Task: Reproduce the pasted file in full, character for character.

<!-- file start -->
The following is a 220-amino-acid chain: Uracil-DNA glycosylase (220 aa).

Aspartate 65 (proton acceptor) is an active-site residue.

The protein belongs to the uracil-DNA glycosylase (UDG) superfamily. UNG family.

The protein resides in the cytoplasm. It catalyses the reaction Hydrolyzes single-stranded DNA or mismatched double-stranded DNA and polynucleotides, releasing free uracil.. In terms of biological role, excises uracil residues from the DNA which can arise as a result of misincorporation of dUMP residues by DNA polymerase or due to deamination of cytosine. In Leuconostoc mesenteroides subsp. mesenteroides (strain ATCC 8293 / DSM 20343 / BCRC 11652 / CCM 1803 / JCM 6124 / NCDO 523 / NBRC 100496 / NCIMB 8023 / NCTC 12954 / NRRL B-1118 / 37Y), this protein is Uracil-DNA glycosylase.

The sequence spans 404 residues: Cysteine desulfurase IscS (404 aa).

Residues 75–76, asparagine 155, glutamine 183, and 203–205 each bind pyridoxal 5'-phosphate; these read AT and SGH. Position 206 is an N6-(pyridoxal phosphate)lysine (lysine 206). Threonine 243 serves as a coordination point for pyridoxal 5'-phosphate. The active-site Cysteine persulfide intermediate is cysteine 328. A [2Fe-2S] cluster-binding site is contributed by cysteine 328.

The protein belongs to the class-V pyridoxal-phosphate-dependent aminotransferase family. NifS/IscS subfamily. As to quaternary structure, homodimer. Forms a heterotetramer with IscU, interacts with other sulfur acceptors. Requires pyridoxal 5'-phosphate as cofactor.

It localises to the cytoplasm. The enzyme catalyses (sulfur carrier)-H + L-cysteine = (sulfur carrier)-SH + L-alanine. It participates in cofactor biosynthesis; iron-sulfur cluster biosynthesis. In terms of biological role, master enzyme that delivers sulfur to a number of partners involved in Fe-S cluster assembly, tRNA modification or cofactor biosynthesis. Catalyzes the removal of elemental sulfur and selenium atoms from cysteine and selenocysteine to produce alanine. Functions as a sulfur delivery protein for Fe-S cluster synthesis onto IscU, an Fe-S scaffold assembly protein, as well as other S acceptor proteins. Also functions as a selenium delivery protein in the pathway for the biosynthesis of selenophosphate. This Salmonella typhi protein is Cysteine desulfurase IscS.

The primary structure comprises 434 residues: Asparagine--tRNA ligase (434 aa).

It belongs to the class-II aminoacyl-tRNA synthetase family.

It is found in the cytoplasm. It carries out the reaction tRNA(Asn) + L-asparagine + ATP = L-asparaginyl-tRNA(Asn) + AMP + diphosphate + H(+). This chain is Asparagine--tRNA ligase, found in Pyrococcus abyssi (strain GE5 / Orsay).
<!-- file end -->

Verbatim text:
The following is a 220-amino-acid chain: Uracil-DNA glycosylase (220 aa).

Aspartate 65 (proton acceptor) is an active-site residue.

The protein belongs to the uracil-DNA glycosylase (UDG) superfamily. UNG family.

The protein resides in the cytoplasm. It catalyses the reaction Hydrolyzes single-stranded DNA or mismatched double-stranded DNA and polynucleotides, releasing free uracil.. In terms of biological role, excises uracil residues from the DNA which can arise as a result of misincorporation of dUMP residues by DNA polymerase or due to deamination of cytosine. In Leuconostoc mesenteroides subsp. mesenteroides (strain ATCC 8293 / DSM 20343 / BCRC 11652 / CCM 1803 / JCM 6124 / NCDO 523 / NBRC 100496 / NCIMB 8023 / NCTC 12954 / NRRL B-1118 / 37Y), this protein is Uracil-DNA glycosylase.

The sequence spans 404 residues: Cysteine desulfurase IscS (404 aa).

Residues 75–76, asparagine 155, glutamine 183, and 203–205 each bind pyridoxal 5'-phosphate; these read AT and SGH. Position 206 is an N6-(pyridoxal phosphate)lysine (lysine 206). Threonine 243 serves as a coordination point for pyridoxal 5'-phosphate. The active-site Cysteine persulfide intermediate is cysteine 328. A [2Fe-2S] cluster-binding site is contributed by cysteine 328.

The protein belongs to the class-V pyridoxal-phosphate-dependent aminotransferase family. NifS/IscS subfamily. As to quaternary structure, homodimer. Forms a heterotetramer with IscU, interacts with other sulfur acceptors. Requires pyridoxal 5'-phosphate as cofactor.

It localises to the cytoplasm. The enzyme catalyses (sulfur carrier)-H + L-cysteine = (sulfur carrier)-SH + L-alanine. It participates in cofactor biosynthesis; iron-sulfur cluster biosynthesis. In terms of biological role, master enzyme that delivers sulfur to a number of partners involved in Fe-S cluster assembly, tRNA modification or cofactor biosynthesis. Catalyzes the removal of elemental sulfur and selenium atoms from cysteine and selenocysteine to produce alanine. Functions as a sulfur delivery protein for Fe-S cluster synthesis onto IscU, an Fe-S scaffold assembly protein, as well as other S acceptor proteins. Also functions as a selenium delivery protein in the pathway for the biosynthesis of selenophosphate. This Salmonella typhi protein is Cysteine desulfurase IscS.

The primary structure comprises 434 residues: Asparagine--tRNA ligase (434 aa).

It belongs to the class-II aminoacyl-tRNA synthetase family.

It is found in the cytoplasm. It carries out the reaction tRNA(Asn) + L-asparagine + ATP = L-asparaginyl-tRNA(Asn) + AMP + diphosphate + H(+). This chain is Asparagine--tRNA ligase, found in Pyrococcus abyssi (strain GE5 / Orsay).